Featured Research

from universities, journals, and other organizations

Acute Kidney Injury With Sepsis: A Unique Pathophysiology

Date:
April 9, 2008
Source:
BioMed Central/Critical Care
Summary:
ICU patients with septic acute kidney injury (AKI) are generally sicker, have a higher burden of illness, a greater risk of mortality and longer stays in hospital than patients with nonseptic AKI. The findings suggest that septic AKI may represent a unique pathophysiologic condition that may require specific detection and clinical interventions.

ICU patients with septic acute kidney injury (AKI) are generally sicker, have a higher burden of illness, a greater risk of mortality and longer stays in hospital than patients with non-septic AKI. The findings suggest that septic AKI may represent a unique pathophysiologic condition that may require specific detection and clinical interventions.

Related Articles


Researchers from Melbourne, Australia, evaluated data on more than 120,000 admissions to 57 intensive care units (ICUs) across Australia. Over 33,000 patients had a diagnosis of sepsis, of which 14,000 (42%) had concomitant AKI (septic AKI). Sepsis accounted for 32.4% of all patients with AKI.

Previous research has found that AKI affects more than one third of all patients admitted to ICUs and that discriminating between the septic and non-septic forms of the condition may have implications for how patients are treated.

Compared to non-septic AKI, patients with septic AKI in this latest study had significantly higher acuity of illness, lower blood pressure, higher heart rates, worse pulmonary function, greater acidemia and higher white cell counts.

The septic condition tended to be more severe, with longer ICU and hospital stays and a higher risk of mortality in hospital.

"Septic AKI is common in the first 24 hours after ICU admission," says Sean Bagshaw, who led the study. "Our findings suggest that septic AKI patients are clinically distinct and have distinguishing features and relevant difference in clinical outcomes when compared to those with non-septic AKI.

"Our study further supports the concept that discriminating septic and non-septic AKI may have clinical importance. We now need to investigate further whether patients may require specific interventions, for example mechanical ventilation or vasopressor support, to reduce injury and promote kidney recovery."

Journal reference: Early Acute Kidney Injury and Sepsis: A Multi-Centre Evaluation. Sean M Bagshaw, Carol George and Rinaldo Bellomo. Critical Care (in press)


Story Source:

The above story is based on materials provided by BioMed Central/Critical Care. Note: Materials may be edited for content and length.


Cite This Page:

BioMed Central/Critical Care. "Acute Kidney Injury With Sepsis: A Unique Pathophysiology." ScienceDaily. ScienceDaily, 9 April 2008. <www.sciencedaily.com/releases/2008/04/080409205855.htm>.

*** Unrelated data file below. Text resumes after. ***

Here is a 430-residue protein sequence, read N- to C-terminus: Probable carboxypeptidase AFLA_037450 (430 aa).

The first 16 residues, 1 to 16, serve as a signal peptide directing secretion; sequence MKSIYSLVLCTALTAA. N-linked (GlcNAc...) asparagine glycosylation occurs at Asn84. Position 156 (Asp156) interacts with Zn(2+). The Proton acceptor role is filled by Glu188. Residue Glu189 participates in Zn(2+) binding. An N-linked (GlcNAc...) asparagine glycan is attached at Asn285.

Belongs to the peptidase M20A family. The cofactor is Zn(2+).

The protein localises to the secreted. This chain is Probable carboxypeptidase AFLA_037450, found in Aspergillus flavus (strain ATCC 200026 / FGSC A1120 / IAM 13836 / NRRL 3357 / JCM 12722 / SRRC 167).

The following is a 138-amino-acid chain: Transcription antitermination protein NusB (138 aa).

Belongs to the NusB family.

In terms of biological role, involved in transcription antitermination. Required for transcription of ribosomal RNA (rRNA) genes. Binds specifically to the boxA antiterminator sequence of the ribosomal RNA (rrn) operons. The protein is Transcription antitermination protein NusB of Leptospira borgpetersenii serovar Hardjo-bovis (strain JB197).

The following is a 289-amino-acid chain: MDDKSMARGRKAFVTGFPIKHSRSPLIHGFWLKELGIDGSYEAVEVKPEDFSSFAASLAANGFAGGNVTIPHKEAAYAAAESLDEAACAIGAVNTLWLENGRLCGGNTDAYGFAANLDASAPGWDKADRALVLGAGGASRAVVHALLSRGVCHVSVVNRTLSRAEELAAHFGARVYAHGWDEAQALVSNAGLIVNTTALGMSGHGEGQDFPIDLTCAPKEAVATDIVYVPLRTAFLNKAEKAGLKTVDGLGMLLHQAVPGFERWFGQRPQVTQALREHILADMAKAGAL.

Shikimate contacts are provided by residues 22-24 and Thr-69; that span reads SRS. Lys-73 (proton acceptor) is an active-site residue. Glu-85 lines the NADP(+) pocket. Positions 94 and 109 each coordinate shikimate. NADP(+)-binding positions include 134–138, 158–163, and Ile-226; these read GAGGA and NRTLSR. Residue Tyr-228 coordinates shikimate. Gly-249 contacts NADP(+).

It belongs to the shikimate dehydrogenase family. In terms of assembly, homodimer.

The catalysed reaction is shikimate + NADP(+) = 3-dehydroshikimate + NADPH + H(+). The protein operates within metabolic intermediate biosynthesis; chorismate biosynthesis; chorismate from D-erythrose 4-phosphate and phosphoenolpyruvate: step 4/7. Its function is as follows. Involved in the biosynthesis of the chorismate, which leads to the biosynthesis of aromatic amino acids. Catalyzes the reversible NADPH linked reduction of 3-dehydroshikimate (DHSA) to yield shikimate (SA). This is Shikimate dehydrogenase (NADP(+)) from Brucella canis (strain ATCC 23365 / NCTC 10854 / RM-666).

BioMed Central/Critical Care. (2008, April 9). Acute Kidney Injury With Sepsis: A Unique Pathophysiology. ScienceDaily. Retrieved November 1, 2014 from www.sciencedaily.com/releases/2008/04/080409205855.htm
BioMed Central/Critical Care. "Acute Kidney Injury With Sepsis: A Unique Pathophysiology." ScienceDaily. www.sciencedaily.com/releases/2008/04/080409205855.htm (accessed November 1, 2014).

Share This



More Health & Medicine News

Saturday, November 1, 2014

Featured Research

from universities, journals, and other organizations


Featured Videos

from AP, Reuters, AFP, and other news services

Melafind: Spotting Melanoma Without a Biopsy

Melafind: Spotting Melanoma Without a Biopsy

Ivanhoe (Oct. 31, 2014) The MelaFind device is a pain-free way to check suspicious moles for melanoma, without the need for a biopsy. Video provided by Ivanhoe
Powered by NewsLook.com
Battling Multiple Myeloma

Battling Multiple Myeloma

Ivanhoe (Oct. 31, 2014) The answer isn’t always found in new drugs – repurposing an ‘old’ drug that could mean better multiple myeloma treatment, and hope. Video provided by Ivanhoe
Powered by NewsLook.com
Chronic Inflammation and Prostate Cancer

Chronic Inflammation and Prostate Cancer

Ivanhoe (Oct. 31, 2014) New information that is linking chronic inflammation in the prostate and prostate cancer, which may help doctors and patients prevent cancer in the future. Video provided by Ivanhoe
Powered by NewsLook.com
Sickle Cell: Stopping Kids’ Silent Strokes

Sickle Cell: Stopping Kids’ Silent Strokes

Ivanhoe (Oct. 31, 2014) Blood transfusions are proving crucial to young sickle cell patients by helping prevent strokes, even when there is no outward sign of brain injury. Video provided by Ivanhoe
Powered by NewsLook.com

Search ScienceDaily

Number of stories in archives: 140,361

Find with keyword(s):
Enter a keyword or phrase to search ScienceDaily for related topics and research stories.

Save/Print:
Share:

Breaking News:

Strange & Offbeat Stories


Health & Medicine

Mind & Brain

Living & Well

In Other News

... from NewsDaily.com

Science News

Health News

Environment News

Technology News



Save/Print:
Share:

Free Subscriptions


Get the latest science news with ScienceDaily's free email newsletters, updated daily and weekly. Or view hourly updated newsfeeds in your RSS reader:

Get Social & Mobile


Keep up to date with the latest news from ScienceDaily via social networks and mobile apps:

Have Feedback?


Tell us what you think of ScienceDaily -- we welcome both positive and negative comments. Have any problems using the site? Questions?
Mobile: iPhone Android Web
Follow: Facebook Twitter Google+
Subscribe: RSS Feeds Email Newsletters
Latest Headlines Health & Medicine Mind & Brain Space & Time Matter & Energy Computers & Math Plants & Animals Earth & Climate Fossils & Ruins